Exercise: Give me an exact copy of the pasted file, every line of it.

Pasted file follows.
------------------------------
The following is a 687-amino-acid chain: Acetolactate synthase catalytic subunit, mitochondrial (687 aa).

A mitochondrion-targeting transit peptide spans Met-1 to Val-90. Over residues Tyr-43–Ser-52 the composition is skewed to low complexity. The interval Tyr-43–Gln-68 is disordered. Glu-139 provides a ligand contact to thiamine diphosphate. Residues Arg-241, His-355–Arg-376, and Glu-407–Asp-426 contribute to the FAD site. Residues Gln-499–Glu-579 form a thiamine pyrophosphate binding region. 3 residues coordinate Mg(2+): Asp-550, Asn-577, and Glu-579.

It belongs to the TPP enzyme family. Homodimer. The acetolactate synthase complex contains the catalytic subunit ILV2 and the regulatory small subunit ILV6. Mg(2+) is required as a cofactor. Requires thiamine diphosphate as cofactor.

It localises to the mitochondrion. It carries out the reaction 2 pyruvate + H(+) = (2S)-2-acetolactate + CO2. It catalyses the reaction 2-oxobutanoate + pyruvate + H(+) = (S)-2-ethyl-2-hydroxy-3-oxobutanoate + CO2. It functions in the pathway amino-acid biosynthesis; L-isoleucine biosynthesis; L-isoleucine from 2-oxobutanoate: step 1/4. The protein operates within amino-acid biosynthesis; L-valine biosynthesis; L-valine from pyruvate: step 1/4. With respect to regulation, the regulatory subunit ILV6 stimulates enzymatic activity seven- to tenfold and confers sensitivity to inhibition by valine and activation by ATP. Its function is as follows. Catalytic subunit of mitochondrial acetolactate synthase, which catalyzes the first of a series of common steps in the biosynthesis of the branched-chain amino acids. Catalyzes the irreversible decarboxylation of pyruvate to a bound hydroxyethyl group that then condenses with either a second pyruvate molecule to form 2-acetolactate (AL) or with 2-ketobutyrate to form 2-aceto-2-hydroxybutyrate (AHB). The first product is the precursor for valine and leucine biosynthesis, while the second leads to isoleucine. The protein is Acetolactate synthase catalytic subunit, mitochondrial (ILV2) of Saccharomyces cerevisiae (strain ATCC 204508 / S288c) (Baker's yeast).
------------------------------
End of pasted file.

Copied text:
The following is a 687-amino-acid chain: Acetolactate synthase catalytic subunit, mitochondrial (687 aa).

A mitochondrion-targeting transit peptide spans Met-1 to Val-90. Over residues Tyr-43–Ser-52 the composition is skewed to low complexity. The interval Tyr-43–Gln-68 is disordered. Glu-139 provides a ligand contact to thiamine diphosphate. Residues Arg-241, His-355–Arg-376, and Glu-407–Asp-426 contribute to the FAD site. Residues Gln-499–Glu-579 form a thiamine pyrophosphate binding region. 3 residues coordinate Mg(2+): Asp-550, Asn-577, and Glu-579.

It belongs to the TPP enzyme family. Homodimer. The acetolactate synthase complex contains the catalytic subunit ILV2 and the regulatory small subunit ILV6. Mg(2+) is required as a cofactor. Requires thiamine diphosphate as cofactor.

It localises to the mitochondrion. It carries out the reaction 2 pyruvate + H(+) = (2S)-2-acetolactate + CO2. It catalyses the reaction 2-oxobutanoate + pyruvate + H(+) = (S)-2-ethyl-2-hydroxy-3-oxobutanoate + CO2. It functions in the pathway amino-acid biosynthesis; L-isoleucine biosynthesis; L-isoleucine from 2-oxobutanoate: step 1/4. The protein operates within amino-acid biosynthesis; L-valine biosynthesis; L-valine from pyruvate: step 1/4. With respect to regulation, the regulatory subunit ILV6 stimulates enzymatic activity seven- to tenfold and confers sensitivity to inhibition by valine and activation by ATP. Its function is as follows. Catalytic subunit of mitochondrial acetolactate synthase, which catalyzes the first of a series of common steps in the biosynthesis of the branched-chain amino acids. Catalyzes the irreversible decarboxylation of pyruvate to a bound hydroxyethyl group that then condenses with either a second pyruvate molecule to form 2-acetolactate (AL) or with 2-ketobutyrate to form 2-aceto-2-hydroxybutyrate (AHB). The first product is the precursor for valine and leucine biosynthesis, while the second leads to isoleucine. The protein is Acetolactate synthase catalytic subunit, mitochondrial (ILV2) of Saccharomyces cerevisiae (strain ATCC 204508 / S288c) (Baker's yeast).